See the account given by this excellent observer in `Wild Sports of the Highlands,' 1846, p. 142.
 `Philosophical Translations,' 1823, p. 182.
GENERAL PRINCIPLES OF EXPRESSION--_continued_.
The Principle of Antithesis--Instances in the dog and cat-- Origin of the principle--Conventional signs--The principle of antithesis has not arisen from opposite actions being consciously performed under opposite impulses.
WE will now consider our second Principle, that of Antithesis. Certain states of the mind lead, as we have seen in the last chapter, to certain habitual movements which were primarily, or may still be, of service; and we shall find that when a directly opposite state of mind is induced, there is a strong and involuntary tendency to the performance of movements of a directly opposite nature, though these have never been of any service. A few striking instances of antithesis will be given, when we treat of the special expressions of man; but as, in these cases, we are particularly liable to confound conventional or artificial gestures and expressions with those which are innate or universal, and which alone deserve to rank as true expressions, I will in the present chapter almost confine myself to the lower animals.
When a dog approaches a strange dog or man in a savage or hostile frame of mind be walks upright and very stiffly; his head is slightly raised, or not much lowered; the tail is held erect, and quite rigid; the hairs bristle, especially along the neck and back; the pricked ears are directed forwards, and the eyes have a fixed stare: (see figs. 5 and 7). These actions, as will hereafter be explained, follow from the dog's intention to attack his enemy, and are thus to a large extent intelligible. As he prepares to spring with a savage growl on his enemy, the canine teeth are uncovered, and the ears are pressed close backwards on the head; but with these latter actions, we are not here concerned. Let us now suppose that the dog suddenly discovers that the man he is approaching, is not a stranger, but his master; and let it be observed how completely and instantaneously his whole bearing is reversed. Instead of walking upright, the body sinks downwards or even crouches, and is thrown into flexuous movements; his tail, instead of being held stiff and upright, is lowered and wagged from side to side; his hair instantly becomes smooth; his ears are depressed and drawn backwards, but not closely to the head; and his lips hang loosely. From the drawing back of the ears, the eyelids become elongated, and the eyes no longer appear round and staring. It should be added that the animal is at such times in an excited condition from joy; and nerve-force will be generated in excess, which naturally leads to action of some kind. Not one of the above movements, so clearly expressive of affection, are of the least direct service to the animal. They are explicable, as far as I can see, solely from being in complete opposition or antithesis to the attitude and movements which, from intelligible causes, are assumed when a dog intends to fight, and which consequently are expressive of anger. I request the reader to look at the four accompanying sketches, which have been given in order to recall vividly the appearance of a dog under these two states of mind. It is, however, not a little difficult to represent affection in a dog, whilst caressing his master and wagging his tail, as the essence of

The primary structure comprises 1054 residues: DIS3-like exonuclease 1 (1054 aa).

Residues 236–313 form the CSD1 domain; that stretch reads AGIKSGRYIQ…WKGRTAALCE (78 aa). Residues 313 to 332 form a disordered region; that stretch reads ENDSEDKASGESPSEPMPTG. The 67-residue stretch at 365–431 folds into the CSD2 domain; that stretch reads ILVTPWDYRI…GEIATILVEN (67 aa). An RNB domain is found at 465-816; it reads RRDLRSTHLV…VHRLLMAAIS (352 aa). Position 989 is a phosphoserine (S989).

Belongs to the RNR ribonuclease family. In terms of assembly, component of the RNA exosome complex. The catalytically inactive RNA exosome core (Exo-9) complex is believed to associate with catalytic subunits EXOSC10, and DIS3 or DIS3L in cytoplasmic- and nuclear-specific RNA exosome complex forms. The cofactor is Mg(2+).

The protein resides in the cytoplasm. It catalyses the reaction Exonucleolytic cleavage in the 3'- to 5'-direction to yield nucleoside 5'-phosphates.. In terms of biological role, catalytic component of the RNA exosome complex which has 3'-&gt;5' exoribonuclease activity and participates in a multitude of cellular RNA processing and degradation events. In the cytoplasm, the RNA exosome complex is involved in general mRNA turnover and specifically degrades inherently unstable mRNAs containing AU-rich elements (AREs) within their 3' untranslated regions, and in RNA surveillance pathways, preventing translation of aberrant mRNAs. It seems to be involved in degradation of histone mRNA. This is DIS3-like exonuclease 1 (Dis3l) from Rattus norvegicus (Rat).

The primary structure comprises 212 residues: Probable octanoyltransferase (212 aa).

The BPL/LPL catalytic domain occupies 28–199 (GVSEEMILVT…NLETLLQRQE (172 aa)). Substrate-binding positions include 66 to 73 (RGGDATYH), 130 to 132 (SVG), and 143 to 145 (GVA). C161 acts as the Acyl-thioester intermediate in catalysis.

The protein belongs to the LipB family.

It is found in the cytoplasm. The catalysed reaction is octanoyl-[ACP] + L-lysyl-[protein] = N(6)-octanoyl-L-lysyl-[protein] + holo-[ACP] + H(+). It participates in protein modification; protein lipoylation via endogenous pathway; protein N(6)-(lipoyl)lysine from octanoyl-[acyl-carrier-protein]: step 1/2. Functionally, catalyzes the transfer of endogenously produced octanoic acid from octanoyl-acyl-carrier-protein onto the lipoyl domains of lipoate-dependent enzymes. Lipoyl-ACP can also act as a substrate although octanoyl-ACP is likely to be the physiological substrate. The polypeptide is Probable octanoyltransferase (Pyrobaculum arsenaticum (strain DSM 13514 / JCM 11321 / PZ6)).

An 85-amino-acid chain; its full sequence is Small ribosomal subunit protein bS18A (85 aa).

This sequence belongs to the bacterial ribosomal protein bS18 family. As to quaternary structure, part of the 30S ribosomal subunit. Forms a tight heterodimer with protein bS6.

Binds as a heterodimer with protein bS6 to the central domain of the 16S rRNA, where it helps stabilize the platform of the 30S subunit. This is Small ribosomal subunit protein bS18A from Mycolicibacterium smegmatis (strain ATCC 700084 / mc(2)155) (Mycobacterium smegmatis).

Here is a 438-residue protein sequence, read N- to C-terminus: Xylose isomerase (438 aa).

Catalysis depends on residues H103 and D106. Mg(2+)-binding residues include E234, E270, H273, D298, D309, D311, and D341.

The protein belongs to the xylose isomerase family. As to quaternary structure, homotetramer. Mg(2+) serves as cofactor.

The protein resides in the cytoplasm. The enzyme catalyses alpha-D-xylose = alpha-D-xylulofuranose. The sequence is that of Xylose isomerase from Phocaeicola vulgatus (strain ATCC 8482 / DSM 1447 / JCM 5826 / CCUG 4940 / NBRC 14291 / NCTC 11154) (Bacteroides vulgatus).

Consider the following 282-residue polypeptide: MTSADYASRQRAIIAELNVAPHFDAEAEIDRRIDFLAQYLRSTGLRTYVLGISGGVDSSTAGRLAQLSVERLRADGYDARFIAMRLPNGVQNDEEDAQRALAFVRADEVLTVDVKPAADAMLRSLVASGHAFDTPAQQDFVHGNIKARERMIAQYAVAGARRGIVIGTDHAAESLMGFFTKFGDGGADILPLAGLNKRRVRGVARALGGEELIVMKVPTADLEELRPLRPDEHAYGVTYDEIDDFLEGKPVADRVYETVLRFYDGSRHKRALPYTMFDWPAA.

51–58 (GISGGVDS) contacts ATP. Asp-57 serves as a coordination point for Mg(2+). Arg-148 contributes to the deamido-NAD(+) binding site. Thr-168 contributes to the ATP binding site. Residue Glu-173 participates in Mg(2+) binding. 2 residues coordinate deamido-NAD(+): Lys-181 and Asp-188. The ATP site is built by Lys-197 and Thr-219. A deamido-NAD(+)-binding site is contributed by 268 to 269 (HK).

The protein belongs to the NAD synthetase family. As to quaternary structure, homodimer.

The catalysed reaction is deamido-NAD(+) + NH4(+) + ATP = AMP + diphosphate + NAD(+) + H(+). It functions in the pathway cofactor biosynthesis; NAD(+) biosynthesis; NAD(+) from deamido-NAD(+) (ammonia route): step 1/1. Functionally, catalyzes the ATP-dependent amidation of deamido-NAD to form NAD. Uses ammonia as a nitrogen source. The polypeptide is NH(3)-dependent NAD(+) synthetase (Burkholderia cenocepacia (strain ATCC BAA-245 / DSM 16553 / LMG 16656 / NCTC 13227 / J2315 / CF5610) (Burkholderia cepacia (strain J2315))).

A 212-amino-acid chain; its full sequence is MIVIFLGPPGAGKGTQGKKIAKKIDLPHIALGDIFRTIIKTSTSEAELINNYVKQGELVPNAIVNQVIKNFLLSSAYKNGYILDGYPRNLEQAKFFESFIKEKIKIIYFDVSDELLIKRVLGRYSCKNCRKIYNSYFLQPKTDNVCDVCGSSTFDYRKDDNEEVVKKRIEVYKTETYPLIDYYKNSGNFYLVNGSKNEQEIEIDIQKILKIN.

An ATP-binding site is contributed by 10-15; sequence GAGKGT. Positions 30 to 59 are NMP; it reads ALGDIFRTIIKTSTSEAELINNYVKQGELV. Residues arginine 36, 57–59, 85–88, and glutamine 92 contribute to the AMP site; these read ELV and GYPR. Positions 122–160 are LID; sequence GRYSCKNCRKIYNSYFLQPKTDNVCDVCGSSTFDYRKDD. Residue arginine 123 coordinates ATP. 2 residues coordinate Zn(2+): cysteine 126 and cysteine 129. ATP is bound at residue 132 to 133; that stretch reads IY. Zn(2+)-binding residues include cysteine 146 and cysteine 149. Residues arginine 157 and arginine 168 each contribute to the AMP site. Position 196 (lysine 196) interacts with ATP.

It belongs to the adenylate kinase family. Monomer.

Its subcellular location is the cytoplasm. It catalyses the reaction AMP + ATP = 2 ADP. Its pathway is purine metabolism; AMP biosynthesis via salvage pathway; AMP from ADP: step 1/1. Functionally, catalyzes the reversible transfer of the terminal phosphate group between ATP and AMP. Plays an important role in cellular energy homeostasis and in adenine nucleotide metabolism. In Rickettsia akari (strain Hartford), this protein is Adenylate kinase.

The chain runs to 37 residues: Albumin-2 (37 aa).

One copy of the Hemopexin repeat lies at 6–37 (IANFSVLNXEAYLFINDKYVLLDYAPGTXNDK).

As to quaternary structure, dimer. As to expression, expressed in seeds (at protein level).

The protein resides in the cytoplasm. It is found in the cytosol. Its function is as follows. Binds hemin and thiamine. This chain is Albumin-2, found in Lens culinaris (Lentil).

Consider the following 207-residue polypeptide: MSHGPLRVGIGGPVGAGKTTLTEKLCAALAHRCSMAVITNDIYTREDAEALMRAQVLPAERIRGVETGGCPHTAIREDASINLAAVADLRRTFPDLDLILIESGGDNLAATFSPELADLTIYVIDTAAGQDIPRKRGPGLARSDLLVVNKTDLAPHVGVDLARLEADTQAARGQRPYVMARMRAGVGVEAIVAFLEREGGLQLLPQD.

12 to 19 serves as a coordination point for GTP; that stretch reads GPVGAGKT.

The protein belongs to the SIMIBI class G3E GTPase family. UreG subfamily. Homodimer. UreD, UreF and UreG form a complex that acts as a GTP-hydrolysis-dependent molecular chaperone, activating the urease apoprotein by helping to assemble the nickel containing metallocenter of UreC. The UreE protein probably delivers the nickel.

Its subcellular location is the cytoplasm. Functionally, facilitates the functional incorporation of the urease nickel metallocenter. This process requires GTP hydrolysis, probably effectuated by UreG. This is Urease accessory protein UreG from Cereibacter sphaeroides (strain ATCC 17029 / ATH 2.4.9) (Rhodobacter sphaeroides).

the expression lies in the continuous flexuous movements.
We will now turn to the cat. When this animal is threatened by a dog, it arches its back in a surprising manner, erects its hair, opens its mouth and spits. But we are not here concerned with this well-known attitude, expressive of terror combined with anger; we are concerned only with that of rage or anger. This is not often seen, but may be observed when two cats are fighting together; and I have seen it well exhibited by a savage cat whilst plagued by a boy. The attitude is almost exactly the same as that of a tiger disturbed and growling over its food, which every one must have beheld in menageries. The animal assumes a crouching position, with the body extended; and the whole tail, or the tip alone, is lashed or curled from side to side.